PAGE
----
Intermediary organizations play an increasingly important role in public policy related to higher education, particularly related to the completion agenda. This study addresses strategies employed by intermediary organizations to communicate to policymakers regarding college completion. Using rhetorical analysis, we examine 72 documents to deconstruct their arguments. Findings show that intermediaries employ the rhetorical elements of ethos, pathos, delivery, and idiom to present information and advocate preferred policy solutions. Importantly, organizations communicate messages differently based on their orientation toward the researcher or policymaker communities. Intermediary organizations aligned more closely with researchers rely more on empirical evidence and neutral tones, whereas organizations aligned more closely with policymakers utilize more idiomatic language, visually engaging document design, and nonempirical sources of evidence. Rhetorical analysis can enable researchers, intermediaries, and policymakers all to work more clearly and carefully in the higher education policy arena and, in so doing, strengthen the bridge between the two communities.

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State Higher Education Governing Agencies and the Knowledge Brokering Process: Investigating their Role as Multi-Facing Organizations in the United States

State higher education governing agencies in the United States are uniquely positioned
between the state government and public postsecondary sector. However, few studies
have considered how this organizational characteristic influences these agencies’ role in
the policy process. The current study seeks to contribute to this gap in the literature by
investigating the use of information in the policy process and the potential role of
statewide agencies as knowledge brokers. Through an examination of the state higher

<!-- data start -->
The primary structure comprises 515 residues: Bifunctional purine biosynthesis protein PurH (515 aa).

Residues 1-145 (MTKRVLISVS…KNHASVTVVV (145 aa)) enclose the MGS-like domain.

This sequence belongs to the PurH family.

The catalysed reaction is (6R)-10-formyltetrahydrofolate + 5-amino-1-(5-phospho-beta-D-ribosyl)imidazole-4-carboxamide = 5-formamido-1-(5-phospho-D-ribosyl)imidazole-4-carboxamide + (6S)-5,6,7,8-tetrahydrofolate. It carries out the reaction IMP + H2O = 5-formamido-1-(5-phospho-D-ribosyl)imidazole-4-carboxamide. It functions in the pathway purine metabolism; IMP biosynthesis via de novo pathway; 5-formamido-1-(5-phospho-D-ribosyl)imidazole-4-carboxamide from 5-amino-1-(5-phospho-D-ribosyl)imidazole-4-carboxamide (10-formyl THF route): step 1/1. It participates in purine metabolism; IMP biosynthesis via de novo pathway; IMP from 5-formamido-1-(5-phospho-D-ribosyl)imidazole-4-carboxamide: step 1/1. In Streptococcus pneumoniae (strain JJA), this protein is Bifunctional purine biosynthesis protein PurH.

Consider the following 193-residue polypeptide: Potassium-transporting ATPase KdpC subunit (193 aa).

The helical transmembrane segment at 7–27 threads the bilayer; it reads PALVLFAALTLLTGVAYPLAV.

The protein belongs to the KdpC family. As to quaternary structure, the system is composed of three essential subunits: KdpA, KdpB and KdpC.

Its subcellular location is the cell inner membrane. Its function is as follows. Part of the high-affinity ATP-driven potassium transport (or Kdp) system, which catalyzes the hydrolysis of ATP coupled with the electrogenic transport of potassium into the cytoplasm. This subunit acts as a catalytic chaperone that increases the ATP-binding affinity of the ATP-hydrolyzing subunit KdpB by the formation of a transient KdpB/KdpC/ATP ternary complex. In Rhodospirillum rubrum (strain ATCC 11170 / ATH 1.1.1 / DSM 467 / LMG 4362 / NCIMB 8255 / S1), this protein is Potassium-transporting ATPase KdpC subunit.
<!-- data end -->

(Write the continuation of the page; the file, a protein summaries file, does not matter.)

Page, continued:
education governing agencies in Georgia, Tennessee, and Texas, findings highlight the
influence of these organizations’ multi-facing position on the supply and demand of
information regarding statewide college completion-related policies. Grounded by
principal–agent theory, this analysis also contributes an emergent conceptual framework of the information flow process around state-level higher education policymaking in the United States.

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The Policy Filtering Process: Understanding Distinctive State Responses to the National College Completion Agenda in the United States

The United States has faced stagnant postsecondary education degree completion rates for over a decade. When coupled with improved educational outcomes in other nations, the one-time world leader in higher education attainment has precipitously declined in standing internationally. Coupling this reality with the need for a more educated workforce domestically led President Barack Obama to proclaim improving higher education completion rates a national imperative in 2009. Despite input from the federal government, due to the decentralized nature of American postsecondary education, individual states maintain primary responsibility for governance and policy decisions. Consequently, there has been a range of state responses to improving college completion. Through a comparative case analysis, this study considers a putatively homogenous region to investigate state-level factors that “filtered” the national college completion agenda to distinct responses in Georgia, South Carolina, and Texas.

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Last Updated: 5/8/23